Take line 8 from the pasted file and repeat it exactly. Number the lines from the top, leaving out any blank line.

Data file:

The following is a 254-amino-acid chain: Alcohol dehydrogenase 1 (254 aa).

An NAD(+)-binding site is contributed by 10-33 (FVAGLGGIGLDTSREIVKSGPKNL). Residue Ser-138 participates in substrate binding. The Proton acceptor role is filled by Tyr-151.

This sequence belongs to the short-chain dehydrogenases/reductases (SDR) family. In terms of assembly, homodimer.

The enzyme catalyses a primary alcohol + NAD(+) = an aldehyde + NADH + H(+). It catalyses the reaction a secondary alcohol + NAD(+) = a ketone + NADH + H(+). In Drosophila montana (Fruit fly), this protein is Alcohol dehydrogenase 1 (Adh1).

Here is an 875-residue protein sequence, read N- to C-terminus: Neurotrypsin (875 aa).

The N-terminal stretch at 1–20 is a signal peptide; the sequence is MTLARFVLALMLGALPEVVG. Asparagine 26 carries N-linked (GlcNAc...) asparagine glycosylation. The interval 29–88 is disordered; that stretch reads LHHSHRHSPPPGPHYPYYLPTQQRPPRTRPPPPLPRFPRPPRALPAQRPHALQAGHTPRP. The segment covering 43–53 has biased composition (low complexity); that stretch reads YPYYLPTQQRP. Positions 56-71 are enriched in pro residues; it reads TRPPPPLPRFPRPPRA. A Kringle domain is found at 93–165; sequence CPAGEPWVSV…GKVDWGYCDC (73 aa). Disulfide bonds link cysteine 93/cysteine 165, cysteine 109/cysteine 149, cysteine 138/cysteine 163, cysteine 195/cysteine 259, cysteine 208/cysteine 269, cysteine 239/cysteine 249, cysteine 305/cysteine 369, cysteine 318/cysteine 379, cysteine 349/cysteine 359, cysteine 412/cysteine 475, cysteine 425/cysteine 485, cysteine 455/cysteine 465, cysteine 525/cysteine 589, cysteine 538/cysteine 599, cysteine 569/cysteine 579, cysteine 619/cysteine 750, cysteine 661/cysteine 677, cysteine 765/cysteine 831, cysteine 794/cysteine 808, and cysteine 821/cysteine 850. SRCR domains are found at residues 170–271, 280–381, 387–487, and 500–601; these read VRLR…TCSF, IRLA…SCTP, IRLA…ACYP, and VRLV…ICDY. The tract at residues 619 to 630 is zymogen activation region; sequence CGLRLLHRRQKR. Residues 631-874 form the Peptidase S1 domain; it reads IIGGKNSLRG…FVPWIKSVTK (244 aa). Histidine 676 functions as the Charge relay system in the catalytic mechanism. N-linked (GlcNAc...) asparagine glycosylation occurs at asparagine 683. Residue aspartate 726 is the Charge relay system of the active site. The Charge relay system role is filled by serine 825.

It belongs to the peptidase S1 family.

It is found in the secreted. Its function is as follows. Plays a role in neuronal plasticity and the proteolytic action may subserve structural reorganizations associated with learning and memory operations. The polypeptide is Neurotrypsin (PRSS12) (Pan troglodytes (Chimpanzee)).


It is found in the secreted. Its function is as follows. Plays a role in neuronal plasticity and the proteolytic action may subserve structural reorganizations associated with learning and memory operations. The polypeptide is Neurotrypsin (PRSS12) (Pan troglodytes (Chimpanzee)).